Posts Tagged ‘elementary school’

In Their Own Words – Counting to 100

October 20, 2010 7 comments

This “In Their Own Words” is written by Cheairs Frank Graves, a Charlottesville, Va. mother of two. Her son has autism.

“Counted to 100 by himself in front of the entire class during circle time!” That is what his school note said.  I looked at the note in disbelief―my little Margaret-Ann jumping up and down next to me- voice getting louder and louder that she needs a snack. I read the note again. I swell with pride and disbelief. “Mommy, mommy, I am hungry.” Snapped back to the present I take my daughter’s hand and we head to the kitchen to get something to eat.  I get my daughter her favorite snack― goldfish with apple juice and I smile.

If someone had ever told when my son was first diagnosed with autism at the age of two that he would one day stand in front of his kindergarten classroom and count to 100― I would have thought they were crazy.  My two year old could not make the first utterance of any words, could not play with any toy appropriately, and would not respond to his name when I called to him. What on earth would make me think that he would one day be able to count to that magical number of 100?

Well, let me tell you my son has been working!  And when I am feeling hopeless about the progress he is making -he shows me the fight and determination that he has in him to move forward.  I think a little part of him is grinning inside just saying, “Mommy just you wait-when I am ready I am going to show what I can do.” I think he is saying, “Mommy you need to be patient-you need to wait.  I can do so many things it just takes me longer, but just when you least expect it I am going to show you my stuff.”  Well, show me his stuff is exactly what he did on that sunny Monday at school.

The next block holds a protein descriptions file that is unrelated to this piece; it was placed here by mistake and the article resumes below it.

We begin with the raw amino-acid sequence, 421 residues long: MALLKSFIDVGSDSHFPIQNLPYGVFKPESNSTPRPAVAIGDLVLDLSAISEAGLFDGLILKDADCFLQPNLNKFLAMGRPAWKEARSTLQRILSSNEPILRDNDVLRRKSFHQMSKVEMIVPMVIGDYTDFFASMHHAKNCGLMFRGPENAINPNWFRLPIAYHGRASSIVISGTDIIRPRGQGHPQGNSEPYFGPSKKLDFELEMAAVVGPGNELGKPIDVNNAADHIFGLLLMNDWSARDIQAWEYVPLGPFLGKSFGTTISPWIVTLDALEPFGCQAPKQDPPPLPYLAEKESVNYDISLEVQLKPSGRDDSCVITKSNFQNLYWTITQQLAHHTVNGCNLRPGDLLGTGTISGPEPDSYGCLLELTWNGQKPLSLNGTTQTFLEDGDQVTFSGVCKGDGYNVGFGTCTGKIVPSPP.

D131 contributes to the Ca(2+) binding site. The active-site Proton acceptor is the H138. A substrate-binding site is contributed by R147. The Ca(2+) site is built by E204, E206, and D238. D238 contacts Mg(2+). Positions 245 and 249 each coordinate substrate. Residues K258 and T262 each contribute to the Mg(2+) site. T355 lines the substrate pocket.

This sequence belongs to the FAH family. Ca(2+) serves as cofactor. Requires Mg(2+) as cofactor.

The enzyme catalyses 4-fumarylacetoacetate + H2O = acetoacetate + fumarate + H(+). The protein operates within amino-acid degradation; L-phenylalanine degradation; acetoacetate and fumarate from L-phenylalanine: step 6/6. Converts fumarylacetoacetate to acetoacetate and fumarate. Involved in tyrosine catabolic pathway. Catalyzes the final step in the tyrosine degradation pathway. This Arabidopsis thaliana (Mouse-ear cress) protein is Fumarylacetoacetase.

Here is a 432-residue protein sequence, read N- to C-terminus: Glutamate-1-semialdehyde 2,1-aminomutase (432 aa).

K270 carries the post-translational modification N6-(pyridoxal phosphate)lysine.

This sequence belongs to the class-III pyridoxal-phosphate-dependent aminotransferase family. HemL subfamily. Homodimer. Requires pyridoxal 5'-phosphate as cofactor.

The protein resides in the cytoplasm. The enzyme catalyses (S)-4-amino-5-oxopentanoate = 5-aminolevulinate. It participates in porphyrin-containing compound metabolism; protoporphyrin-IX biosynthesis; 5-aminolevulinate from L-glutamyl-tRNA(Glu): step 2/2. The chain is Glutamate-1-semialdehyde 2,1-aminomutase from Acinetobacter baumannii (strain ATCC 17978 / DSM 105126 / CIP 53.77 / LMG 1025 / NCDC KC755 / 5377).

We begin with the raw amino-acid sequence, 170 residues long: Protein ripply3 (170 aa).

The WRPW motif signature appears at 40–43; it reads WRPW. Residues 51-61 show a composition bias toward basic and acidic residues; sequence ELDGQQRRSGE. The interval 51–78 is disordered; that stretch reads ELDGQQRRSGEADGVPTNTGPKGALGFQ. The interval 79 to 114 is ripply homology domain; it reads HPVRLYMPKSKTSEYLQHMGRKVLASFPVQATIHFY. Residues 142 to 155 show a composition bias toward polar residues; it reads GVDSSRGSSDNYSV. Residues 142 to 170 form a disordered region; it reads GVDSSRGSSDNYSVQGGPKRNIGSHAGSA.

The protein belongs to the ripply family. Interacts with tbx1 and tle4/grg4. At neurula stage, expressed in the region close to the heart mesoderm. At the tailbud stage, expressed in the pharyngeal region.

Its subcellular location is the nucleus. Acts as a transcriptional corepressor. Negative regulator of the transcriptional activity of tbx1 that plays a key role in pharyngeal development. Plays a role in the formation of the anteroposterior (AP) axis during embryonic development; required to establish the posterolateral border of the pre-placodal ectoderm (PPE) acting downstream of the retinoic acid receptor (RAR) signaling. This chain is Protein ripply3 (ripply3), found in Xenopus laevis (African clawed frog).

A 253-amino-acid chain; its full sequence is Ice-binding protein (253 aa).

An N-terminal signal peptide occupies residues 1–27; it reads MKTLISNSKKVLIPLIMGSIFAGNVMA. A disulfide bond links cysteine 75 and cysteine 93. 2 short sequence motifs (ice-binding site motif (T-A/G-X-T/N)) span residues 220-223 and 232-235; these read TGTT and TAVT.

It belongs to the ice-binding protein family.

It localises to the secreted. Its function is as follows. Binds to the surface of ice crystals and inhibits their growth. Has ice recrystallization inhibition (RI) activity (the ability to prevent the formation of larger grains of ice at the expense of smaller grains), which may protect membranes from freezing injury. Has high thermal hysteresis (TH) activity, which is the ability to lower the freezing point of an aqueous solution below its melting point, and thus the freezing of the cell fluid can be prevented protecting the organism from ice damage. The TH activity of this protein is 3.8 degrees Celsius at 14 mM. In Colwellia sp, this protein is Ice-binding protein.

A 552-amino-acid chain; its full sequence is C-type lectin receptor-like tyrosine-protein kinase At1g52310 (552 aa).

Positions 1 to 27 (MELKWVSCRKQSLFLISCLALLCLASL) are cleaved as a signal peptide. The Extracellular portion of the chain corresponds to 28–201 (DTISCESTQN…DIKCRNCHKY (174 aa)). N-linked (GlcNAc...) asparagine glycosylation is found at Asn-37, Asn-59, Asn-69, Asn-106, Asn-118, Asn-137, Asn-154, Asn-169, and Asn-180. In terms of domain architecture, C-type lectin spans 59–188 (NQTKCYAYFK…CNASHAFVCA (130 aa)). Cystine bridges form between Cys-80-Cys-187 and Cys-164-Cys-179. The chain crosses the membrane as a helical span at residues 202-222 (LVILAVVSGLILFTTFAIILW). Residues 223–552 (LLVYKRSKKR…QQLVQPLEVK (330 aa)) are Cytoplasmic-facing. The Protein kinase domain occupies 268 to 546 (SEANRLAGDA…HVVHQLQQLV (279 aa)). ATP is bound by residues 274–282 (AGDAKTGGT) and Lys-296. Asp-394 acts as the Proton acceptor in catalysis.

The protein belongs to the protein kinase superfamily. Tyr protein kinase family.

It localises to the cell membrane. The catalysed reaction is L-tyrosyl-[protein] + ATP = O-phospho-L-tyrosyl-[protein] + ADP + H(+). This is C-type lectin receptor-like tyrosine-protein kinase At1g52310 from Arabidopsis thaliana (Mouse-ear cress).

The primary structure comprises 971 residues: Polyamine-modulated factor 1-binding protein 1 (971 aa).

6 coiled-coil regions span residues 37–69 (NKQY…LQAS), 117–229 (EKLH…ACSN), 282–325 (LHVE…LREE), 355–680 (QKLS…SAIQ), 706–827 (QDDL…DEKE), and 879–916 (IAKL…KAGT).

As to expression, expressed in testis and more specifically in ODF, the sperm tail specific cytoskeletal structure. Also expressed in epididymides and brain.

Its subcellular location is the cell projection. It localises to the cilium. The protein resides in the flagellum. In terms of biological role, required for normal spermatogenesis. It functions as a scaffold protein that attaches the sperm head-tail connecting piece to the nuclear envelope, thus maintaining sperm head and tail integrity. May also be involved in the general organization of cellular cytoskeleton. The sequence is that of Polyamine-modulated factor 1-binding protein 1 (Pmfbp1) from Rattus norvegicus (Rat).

I can just see him as his teacher asks him if he wants to count today. I can see him bright eyed say, “Yes, Catherine!” and jump to the front of the circle and  begin to count…..1,2,3,4,5  I can see the determination in his face as he pauses and thinks of the next number.  I can see his classmates looking wide eyed in pure amazement as he counts higher and higher. I can see his teachers holding their breath and feel their hearts pounding with unsure excitement not knowing how high he will count.  I can see everyone’s anticipation―getting ready to clap because he has made it to 50.  Then I can feel the whirl of energy as he continues 51, 52, 53, 54.  I can see his fellow kindergartners giving him the thumbs up as he reaches 71, 72, 73, 74, 75.  Then I can feel the confidence in his words the determination that my little guy is going to count all the way to 100. I can hear his little monotone voice grow strong with every number 91, 92, 93,94, 95, 96, 97―pure concentration 98,99―He is going to do it!!! With a huge smile and a look of unimaginable pride 100!!!!  I can feel the claps and cheers for my son in my bones. I can feel the love that surrounds him from his teachers and classmates in my heart. I can see the huge smile of pride on his face!

Now I was not there on this most special Monday morning at Hollymead Elementary School, but as my friend Catherine who is one of the teacher’s in the class recounts the event to me on the phone that night I can see it all―the amazing triumphant of it all!  I get off the phone and as I sit in bed with my husband and tell him the whole story.  He does not have to say anything. The tears that fill his eyes say it all.

And now my son sound asleep upstairs. I can hear the words coming from his sweet head-“Mommy you need to be patient you need to wait. Just give me a little time” I put my head on my pillow and I close my eyes. “Ok, Dawson I hear you.  I am trying. Patients and waiting―I got it. I am working on it I am working hard just like you……oh, how I love you my sweet boy―my sweet counting to 100 little boy!”

“In Their Own Words” is a series within the Autism Speaks blog which shares the voices of people who have autism, as well as their loved ones. If you have a story you wish to share about your personal experience with autism, please send it to Autism Speaks reserves the right to edit contributions for space, style and content. Because of the volume of submissions, not all can be published on the site.


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